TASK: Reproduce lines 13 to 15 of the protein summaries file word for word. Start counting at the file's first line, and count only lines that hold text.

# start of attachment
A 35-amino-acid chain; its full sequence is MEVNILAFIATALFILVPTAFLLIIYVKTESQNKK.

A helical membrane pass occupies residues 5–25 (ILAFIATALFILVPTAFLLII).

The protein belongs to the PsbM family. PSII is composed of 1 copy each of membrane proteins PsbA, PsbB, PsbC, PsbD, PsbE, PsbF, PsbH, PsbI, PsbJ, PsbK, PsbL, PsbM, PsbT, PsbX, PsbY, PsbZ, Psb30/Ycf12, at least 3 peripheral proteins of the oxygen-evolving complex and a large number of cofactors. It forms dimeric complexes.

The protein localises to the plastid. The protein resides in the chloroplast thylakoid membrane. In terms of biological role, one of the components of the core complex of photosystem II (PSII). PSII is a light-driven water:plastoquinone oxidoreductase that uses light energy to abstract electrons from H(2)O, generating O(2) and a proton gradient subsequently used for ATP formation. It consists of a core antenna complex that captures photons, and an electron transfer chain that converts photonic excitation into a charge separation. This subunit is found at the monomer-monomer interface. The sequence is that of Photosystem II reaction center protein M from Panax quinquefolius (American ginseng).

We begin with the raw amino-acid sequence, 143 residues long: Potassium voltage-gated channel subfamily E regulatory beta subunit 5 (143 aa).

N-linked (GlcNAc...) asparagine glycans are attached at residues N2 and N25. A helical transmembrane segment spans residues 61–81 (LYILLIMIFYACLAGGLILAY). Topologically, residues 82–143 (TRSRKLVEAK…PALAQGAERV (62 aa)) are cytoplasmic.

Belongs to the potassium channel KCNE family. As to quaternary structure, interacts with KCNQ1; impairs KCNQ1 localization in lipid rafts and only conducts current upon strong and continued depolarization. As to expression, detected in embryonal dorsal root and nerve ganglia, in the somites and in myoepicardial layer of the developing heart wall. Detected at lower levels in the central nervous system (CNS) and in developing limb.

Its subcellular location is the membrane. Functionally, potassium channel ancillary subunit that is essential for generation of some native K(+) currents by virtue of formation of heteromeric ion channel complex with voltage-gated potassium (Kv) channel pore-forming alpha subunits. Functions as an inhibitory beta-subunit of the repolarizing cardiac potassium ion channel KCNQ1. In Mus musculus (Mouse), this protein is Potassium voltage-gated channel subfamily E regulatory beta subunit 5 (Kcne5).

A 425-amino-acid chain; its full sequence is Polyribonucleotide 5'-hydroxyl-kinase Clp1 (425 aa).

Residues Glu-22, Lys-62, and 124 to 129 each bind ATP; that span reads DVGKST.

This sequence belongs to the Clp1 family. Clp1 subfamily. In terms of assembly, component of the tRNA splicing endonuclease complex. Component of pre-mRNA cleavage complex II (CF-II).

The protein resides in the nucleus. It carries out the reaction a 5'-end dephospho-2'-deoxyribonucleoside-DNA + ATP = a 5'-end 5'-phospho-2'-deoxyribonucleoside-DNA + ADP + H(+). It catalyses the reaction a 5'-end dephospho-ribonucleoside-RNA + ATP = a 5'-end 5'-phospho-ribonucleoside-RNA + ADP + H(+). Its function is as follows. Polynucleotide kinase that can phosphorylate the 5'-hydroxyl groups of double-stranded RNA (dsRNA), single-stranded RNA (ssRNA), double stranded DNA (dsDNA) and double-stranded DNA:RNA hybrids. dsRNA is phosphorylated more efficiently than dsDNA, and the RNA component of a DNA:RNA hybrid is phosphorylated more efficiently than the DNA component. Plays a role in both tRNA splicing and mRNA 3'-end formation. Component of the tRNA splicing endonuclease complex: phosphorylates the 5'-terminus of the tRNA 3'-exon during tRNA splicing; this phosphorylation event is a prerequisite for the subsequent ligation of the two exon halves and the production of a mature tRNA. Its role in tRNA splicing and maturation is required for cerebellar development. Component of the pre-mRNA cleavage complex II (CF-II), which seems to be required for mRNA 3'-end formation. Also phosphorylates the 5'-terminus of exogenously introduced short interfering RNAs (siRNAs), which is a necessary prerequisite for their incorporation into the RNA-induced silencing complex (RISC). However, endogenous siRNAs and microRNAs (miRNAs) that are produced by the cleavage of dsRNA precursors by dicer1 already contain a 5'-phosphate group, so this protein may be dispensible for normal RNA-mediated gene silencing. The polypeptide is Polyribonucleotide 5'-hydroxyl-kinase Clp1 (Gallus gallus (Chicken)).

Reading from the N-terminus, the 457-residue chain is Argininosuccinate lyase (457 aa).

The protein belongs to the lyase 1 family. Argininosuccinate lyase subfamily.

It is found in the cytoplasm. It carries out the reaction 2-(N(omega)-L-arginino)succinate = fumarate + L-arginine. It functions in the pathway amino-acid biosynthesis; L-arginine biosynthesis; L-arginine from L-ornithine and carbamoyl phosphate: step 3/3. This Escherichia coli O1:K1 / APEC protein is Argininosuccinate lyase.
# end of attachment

Reading from the N-terminus, the 457-residue chain is Argininosuccinate lyase (457 aa).

The protein belongs to the lyase 1 family. Argininosuccinate lyase subfamily.

It is found in the cytoplasm. It carries out the reaction 2-(N(omega)-L-arginino)succinate = fumarate + L-arginine. It functions in the pathway amino-acid biosynthesis; L-arginine biosynthesis; L-arginine from L-ornithine and carbamoyl phosphate: step 3/3. This Escherichia coli O1:K1 / APEC protein is Argininosuccinate lyase.